A recently-published series of NASA Earth Observatory false-colour satellite images showing water filling the Diamantina River and flowing towards Lake Eyre following a period of heavy rain in northern Queensland was printed in The Advertiser.
The Lake Eyre Basin (LEB) is the largest river basin in Australia covering around 1.2 million km2 in the arid region or 15% of the Australian landmass. The mean annual rainfall and runoff is the lowest of any major river basin in the world but periodic large and widespread flooding results in broad scale inundation of wetland habitats.
University of Adelaide scientist and Goyder Institute researcher Dr Ken Clarke was interviewed for the blog. He explained what happens during this 'pulse of green' and detailed how vegetation in the LEB responds to inundation, citing his 2015 research report Spatial Indicators of Ecological Condition for Lake Eyre Basin.
“Ephemeral sedges, reeds, and grasses germinate while the floodplain is inundated,” Dr Clarke told NASA. “The whole life cycle of these species has evolved to take advantage of occasional, short pulses of floodwaters. As the waters recede, the plants finish growing, flower, and set seed - all before the moisture in the soil has been exhausted.”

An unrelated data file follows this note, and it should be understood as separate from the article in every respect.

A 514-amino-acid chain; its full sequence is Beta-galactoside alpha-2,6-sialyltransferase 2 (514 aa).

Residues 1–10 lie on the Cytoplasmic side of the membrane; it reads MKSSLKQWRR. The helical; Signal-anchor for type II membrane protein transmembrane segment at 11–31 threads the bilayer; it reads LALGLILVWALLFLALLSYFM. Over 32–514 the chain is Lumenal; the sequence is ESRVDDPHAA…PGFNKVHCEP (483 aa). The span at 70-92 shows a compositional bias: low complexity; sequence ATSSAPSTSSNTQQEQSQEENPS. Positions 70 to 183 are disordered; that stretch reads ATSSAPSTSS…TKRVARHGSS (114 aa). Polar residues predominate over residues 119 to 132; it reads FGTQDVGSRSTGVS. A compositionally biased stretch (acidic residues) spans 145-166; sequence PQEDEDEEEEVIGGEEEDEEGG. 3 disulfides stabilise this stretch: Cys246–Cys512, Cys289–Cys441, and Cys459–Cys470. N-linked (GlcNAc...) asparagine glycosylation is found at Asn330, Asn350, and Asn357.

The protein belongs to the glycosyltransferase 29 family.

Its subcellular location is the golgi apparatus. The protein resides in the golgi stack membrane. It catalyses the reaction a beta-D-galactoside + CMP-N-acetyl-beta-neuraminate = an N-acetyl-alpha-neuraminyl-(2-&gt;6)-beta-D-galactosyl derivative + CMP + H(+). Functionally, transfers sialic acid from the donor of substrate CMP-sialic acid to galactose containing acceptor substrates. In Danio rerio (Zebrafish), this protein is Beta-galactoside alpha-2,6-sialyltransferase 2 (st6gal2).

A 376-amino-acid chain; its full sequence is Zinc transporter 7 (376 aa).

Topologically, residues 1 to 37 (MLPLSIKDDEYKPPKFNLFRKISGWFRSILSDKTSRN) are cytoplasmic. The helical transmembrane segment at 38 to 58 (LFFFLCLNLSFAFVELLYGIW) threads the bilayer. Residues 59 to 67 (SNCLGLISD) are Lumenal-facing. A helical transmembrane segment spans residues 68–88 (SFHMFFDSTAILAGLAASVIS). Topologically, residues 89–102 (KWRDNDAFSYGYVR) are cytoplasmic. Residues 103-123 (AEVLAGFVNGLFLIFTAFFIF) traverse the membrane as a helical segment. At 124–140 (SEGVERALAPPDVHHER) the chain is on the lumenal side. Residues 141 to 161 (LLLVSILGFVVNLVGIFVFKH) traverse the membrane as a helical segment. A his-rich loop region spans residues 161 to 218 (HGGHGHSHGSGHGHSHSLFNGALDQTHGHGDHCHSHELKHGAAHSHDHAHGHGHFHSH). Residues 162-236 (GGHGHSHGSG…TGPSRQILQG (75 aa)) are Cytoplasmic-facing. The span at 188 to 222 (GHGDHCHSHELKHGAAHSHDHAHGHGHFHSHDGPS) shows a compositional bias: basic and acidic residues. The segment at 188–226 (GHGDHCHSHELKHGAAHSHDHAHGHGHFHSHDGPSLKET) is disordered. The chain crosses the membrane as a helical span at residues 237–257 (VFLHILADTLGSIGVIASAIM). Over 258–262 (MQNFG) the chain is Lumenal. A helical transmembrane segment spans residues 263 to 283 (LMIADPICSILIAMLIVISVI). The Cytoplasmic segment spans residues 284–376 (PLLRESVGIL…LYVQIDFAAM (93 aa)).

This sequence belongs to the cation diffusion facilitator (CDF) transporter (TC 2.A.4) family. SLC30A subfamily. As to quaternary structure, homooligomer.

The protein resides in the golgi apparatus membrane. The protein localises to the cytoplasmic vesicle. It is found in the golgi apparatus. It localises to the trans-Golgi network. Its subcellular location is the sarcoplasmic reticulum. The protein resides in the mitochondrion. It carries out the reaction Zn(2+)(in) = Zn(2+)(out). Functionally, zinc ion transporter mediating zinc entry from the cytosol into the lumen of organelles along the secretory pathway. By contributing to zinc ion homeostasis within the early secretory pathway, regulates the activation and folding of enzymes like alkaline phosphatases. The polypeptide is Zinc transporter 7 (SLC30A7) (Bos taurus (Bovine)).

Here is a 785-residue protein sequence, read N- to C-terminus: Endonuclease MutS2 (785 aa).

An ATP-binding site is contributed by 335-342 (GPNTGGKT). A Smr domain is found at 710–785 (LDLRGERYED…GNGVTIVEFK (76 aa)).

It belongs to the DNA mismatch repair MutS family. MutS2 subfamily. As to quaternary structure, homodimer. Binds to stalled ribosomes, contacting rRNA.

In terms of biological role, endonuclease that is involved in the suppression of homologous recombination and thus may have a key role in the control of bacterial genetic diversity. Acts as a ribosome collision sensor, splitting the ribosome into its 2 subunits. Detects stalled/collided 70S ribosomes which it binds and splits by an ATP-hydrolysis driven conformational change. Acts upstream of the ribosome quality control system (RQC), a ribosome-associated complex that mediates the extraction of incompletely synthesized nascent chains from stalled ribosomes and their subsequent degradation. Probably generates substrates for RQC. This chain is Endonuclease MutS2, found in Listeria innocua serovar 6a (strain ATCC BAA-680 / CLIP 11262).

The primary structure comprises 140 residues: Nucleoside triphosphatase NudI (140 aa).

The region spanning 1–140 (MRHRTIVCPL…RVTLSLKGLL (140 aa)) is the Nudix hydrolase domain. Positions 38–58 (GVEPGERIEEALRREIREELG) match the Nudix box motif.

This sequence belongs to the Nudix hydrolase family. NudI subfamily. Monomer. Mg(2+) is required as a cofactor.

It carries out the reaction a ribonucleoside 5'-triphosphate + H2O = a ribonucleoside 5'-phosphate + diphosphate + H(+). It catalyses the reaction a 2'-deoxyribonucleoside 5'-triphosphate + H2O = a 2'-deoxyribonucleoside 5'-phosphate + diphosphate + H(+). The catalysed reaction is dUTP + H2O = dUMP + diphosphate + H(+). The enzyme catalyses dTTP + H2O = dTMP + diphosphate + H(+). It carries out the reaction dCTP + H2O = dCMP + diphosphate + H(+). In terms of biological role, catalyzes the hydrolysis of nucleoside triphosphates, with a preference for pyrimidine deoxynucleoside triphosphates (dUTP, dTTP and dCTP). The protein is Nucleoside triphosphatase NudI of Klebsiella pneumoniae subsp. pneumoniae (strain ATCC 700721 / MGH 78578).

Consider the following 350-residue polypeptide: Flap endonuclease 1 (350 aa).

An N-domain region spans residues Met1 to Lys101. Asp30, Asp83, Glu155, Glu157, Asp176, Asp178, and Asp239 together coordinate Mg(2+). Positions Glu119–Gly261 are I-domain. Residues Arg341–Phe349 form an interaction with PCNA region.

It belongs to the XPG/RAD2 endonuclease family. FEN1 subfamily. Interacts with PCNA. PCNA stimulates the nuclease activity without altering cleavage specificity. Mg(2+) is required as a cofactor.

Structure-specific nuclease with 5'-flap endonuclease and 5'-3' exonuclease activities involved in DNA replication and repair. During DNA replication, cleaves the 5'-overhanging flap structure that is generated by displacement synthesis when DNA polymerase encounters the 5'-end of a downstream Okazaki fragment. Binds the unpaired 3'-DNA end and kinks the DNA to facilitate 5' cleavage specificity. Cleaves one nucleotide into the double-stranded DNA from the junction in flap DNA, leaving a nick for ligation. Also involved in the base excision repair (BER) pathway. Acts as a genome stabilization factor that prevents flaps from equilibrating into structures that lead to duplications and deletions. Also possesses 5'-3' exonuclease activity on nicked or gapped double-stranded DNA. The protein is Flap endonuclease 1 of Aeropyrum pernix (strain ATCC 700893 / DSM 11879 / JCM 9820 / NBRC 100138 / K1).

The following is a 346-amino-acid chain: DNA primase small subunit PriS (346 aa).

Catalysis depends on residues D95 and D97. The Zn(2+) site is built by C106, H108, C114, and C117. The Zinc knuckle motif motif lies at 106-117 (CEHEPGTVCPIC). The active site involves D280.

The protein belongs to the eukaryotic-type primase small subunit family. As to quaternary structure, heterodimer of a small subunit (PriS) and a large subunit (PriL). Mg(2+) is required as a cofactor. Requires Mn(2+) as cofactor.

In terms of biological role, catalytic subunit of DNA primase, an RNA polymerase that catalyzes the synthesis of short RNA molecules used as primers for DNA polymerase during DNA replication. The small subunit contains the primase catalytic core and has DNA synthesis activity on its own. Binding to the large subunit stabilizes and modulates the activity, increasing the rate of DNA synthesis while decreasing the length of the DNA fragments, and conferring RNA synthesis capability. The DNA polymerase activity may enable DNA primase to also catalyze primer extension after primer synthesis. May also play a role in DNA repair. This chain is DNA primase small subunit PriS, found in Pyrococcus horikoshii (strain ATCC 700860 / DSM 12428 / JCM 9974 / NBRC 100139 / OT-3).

The research Dr Clarke referred to has significantly contributed to LEB assessment reports. Under the Lake Eyre Basin Intergovernmental Agreement Act (2001), the Ministerial Forum must undertake a review of the condition of all watercourses and catchments within the Lake Eyre Basin Agreement Area - in the form of an assessment report.
The Department of Agriculture and Water Resources has recently completed a public consultation process within and outside the Lake Eyre Basin Area, on behalf of the Lake Eyre Basin jurisdictions, for a second review of the Lake Eyre Basin Intergovernmental Agreement.